I gave Queens Of The Stone Age's Lullabies To Paralise album another listen, after not getting impressed with my first listen a couple years ago, and ended up getting addicted to its goodness, even the ambient tracks. Same happened with NOFX in general.
Generally this happens to me when I'm listening to more complex or weird stuff, so you're probably hearing details you missed the first time around -- I often get a bit sick of stuff I really liked the first time I heard it, since it loses it's immediate appeal eventually.
There's a lot of bands I love now that grew on me after I gave them a few chances. I often find that if music sounds great on my first experience with it, it doesn't last long before it becomes old.
Maybe its the complexity that makes music sound uncomfortable at first but a lasting impression afterwards?
This is different than music, but audiobooks are also a bit off-putting to me until after I listen to them at least two or three times. It's tough to keep up and fully absorb the information at first. Once you've heard it a few times you can pick up the parts you may have missed in much the same way that music sometimes sounds better.
I gave another listen to The Offspring's 2000's albums another listen (Conspiracy, Splinter, Rage And Grace), after a very long period of me not liking them; ended up liking the album entirely throughout, even the more pop ones such as Spare Me The Details, Want You Bad and Fix You. Needless to say, this is strange, I shall now go on a music rediscovery.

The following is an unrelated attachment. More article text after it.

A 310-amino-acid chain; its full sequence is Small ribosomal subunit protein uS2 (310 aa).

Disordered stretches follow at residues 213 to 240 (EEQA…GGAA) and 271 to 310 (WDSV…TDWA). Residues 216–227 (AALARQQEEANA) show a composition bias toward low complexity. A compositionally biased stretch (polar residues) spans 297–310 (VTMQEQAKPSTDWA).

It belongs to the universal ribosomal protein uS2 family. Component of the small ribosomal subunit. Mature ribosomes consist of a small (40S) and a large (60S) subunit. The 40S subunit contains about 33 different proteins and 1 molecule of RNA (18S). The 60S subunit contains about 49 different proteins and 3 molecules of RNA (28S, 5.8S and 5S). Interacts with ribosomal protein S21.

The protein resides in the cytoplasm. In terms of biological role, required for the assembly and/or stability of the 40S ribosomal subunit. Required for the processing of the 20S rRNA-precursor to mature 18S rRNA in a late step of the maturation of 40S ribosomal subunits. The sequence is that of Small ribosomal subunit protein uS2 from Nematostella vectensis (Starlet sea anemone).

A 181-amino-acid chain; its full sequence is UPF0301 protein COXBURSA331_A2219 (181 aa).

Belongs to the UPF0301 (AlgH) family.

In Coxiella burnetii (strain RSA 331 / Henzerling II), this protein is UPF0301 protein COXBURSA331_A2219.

Post by vigilantdoomer on Jul 31, 2020 5:03:47 GMT -5
This is the case with "technical death metal" or various kind of "avantgarde" music and the like - they sound better once you memorize the song and then, when listening to it again, you know and anticipate what fragment (notes, etc.) will play after the current one, and so on. Expectation of those "yet to play" fragments blend with the joy of what currently plays, that is, the expected joy from the future overlaps the joy of the present, also it seems you simultaneously reproduce the future in your head while also apprehending the present. Even in my native language I wouldn't be able to explain it better, unfortunately - I simply don't have words that would match this experience.
Now, I wonder if such things are discussed in music classes (I have never attended those, and yet I know there are people who dedicate themselves to the study of music theory), that is there are certain rules which are to be adhered if a track is to be catchy on the first listen, but since the rules are limiting, those who play avantgarde may even consciously ignore them. That is, they would be just like rules in Doom maps, there is a way to make map beatable on the first try, and then there are mappers who deliberately ignore such possibility and create map that require player to figure a strategy in many attempts, and the joy of playing such a map is in this figuring out what initially seems unfair or impossible, in achieving the task rather than in process. Think setting yourself a hard goal and beating it - such as running 100 km in 13 hours for the first time in your life (obviously there are people who can do it much faster) - it may be very painful, tiring in the process (it is impossible for a body to store glycogen for entire race), and then achieving it, which results in satisfaction that is a very different feeling from a fun jog of 5-15 km while conversing with friends.
The "other" tendency also exists (as mentioned above) - when you listen to something too much, especially in the background, you tend to lose interest over time. It tends to happen even faster if you specifically play track in the background while doing something else.
40oz And who knows, maybe I'm wrong. But that's extremely unlikely because I'm always right.